Alarmed that I was most definitely in labor, we waddled into the hospital, took the elevator up to the maternity ward (stopping to buy a diet Dr. Pepper), and informed them that I was having a baby.

Andrew took this picture in the elevator for posterity.

They gave me forms.

I scribbled out some shaky information on the forms between contractions and was taken to an admitting room, when they gowned me up and did a cervical check.  For those who don't know what this is, it basically involves shoving a few fingers up your yoo-hoo and feeling for how dilated you are.  And I'll say this right now: it was literally the most painful part of the whole ordeal for me, hands-down.

The nurse informed me I was "only" two centimeters dilated.  I said that could not be correct.  She said that patients are only admitted under three conditions:
  1. They are more than four centimeters dilated.
  2. They would like to be administered an epidural for pain management.
  3. Their water had broken.
I was still unclear on whether or not my water had, in fact, broken.  I mean, I was pretty sure, but couldn't tell.  Maybe?  Or maybe I'd actually peed myself.  I was feeling fairly unsure of things, considering I'd already spent 12 hours having "Braxton-Hicks contractions" that turned out to be real labor.  Also, by this time, my contractions were two to five minutes apart, and it was hard to focus on what was happening because they were distractingly painful.  I knew I didn't want an epidural, and I was certain I was more than four centimeters dilated, but the only way to tell was with a cervical check, and I was adamantly against that.  They wanted to get a speculum (which is basically a salad tong-looking thing they shove into you to open you up) and do a swab to see if my water was broken, and/or to check the cervix again, and I was basically stalling because I didn't want that but also saw no recourse.  I certainly had no intention of walking off without being admitted, because it was clear, by that time, that I was absolutely going to have a baby.

Thirty minutes of hemming and hawing, with the nurses asking me what I wanted to do, paid off, when my water finally broke for real.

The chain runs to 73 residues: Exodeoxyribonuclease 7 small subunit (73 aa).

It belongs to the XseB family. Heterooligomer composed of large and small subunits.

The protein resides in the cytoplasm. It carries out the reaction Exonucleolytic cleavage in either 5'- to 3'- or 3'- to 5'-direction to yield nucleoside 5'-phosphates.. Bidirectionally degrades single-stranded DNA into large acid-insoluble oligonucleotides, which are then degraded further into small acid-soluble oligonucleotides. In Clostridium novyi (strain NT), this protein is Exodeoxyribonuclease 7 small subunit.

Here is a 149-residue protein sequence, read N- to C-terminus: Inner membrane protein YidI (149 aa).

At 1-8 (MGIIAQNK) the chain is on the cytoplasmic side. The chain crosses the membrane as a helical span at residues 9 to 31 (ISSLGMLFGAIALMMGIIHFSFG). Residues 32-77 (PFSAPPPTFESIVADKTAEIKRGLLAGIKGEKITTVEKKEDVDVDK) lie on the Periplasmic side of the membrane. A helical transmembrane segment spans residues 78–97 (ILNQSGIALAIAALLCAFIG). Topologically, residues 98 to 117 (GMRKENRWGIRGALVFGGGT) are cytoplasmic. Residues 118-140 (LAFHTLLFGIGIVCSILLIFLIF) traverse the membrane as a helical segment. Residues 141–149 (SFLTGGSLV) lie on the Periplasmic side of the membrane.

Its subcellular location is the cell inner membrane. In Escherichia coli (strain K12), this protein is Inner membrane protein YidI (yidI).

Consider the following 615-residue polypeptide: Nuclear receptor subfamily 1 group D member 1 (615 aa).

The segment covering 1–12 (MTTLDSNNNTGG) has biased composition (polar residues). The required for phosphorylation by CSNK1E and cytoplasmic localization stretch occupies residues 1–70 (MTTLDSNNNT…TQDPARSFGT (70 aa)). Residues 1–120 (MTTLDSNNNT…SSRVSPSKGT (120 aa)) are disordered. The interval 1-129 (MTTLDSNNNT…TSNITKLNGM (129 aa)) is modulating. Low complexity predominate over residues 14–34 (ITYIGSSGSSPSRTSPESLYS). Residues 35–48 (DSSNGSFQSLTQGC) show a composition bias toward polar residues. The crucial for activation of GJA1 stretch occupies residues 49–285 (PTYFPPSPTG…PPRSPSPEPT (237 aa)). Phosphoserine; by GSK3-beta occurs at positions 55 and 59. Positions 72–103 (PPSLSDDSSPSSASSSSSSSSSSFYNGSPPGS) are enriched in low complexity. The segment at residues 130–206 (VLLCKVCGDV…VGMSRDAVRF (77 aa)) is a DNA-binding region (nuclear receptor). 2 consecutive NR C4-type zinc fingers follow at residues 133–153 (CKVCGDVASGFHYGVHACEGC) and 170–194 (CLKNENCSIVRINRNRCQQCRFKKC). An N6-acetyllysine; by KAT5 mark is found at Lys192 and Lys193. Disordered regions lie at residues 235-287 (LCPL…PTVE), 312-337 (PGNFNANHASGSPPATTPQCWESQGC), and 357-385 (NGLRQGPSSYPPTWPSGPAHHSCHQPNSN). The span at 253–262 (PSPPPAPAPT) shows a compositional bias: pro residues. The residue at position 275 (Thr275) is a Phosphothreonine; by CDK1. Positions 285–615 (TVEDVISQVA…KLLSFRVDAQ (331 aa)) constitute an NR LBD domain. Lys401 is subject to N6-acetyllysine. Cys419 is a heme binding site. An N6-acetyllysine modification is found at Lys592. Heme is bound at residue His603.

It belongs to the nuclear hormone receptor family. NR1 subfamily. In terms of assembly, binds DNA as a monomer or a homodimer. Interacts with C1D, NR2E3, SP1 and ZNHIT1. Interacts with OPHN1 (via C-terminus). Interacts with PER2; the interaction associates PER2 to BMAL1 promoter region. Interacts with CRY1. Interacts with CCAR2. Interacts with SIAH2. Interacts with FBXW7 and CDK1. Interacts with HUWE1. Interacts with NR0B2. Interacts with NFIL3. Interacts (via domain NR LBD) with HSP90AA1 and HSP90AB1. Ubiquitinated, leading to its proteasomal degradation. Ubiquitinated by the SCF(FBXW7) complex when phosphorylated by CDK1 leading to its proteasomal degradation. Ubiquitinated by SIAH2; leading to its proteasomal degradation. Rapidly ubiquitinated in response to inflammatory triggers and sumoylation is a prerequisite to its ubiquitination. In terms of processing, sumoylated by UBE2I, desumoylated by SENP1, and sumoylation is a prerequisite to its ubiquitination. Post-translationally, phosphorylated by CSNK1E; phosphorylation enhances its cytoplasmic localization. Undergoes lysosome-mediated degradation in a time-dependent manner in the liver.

Remember how I said in movies, it's always a very dramatic gush with a ton of fluid, and how real life isn't like that?  Well, mine was movie-style, with a very distinctive "pop" feeling and the cinematic 15 gallons of fluid all over me, the gurney, the floor, and the nurse's shoes.

With barely concealed annoyance, she stripped off her gloves and said, "Okay, you're admitted."


There was mild concern because the "water" (actually amniotic fluid) contained meconium, which is newborn baby poo.  My apparently very advanced child had pooped before he was even born; there is a small risk of complication because babies can end up aspirating the meconium during birth, which is bad.  I was wheeled into a birthing suite (the biggest hospital room you ever saw!) and strapped with a baby monitor on my stomach, which did not want to stay on, because I was thrashing and screeching like I was at Ozzfest.  The monitor could tell when contractions were; they came in "waves" but at that point I couldn't very well distinguish them from one another.  I was informed the doctor might not make it in time for the birth and that I should just do what my body felt like doing.

  Responding to this news.

This was counter to what I'd read online, which said you'll feel the urge to push but should wait a bit because premature pushing can lead to tearing.  But apparently, the nurses said, I was "more dilated than we initially thought."

Dr. Quimby arrived around 10 p.m.  At this point I had been in labor for about 16 hours, four of them "active" labor, which is the part where you're panting and contracting really hard and no longer confused about what a Braxton-Hicks contraction feels like.  She wasted absolutely zero time; she sat on a stool between my legs, braced my feet against my shoulders, and informed me it was time to push.

 I won't show pictures of this part but just imagine it being really loud and bloody.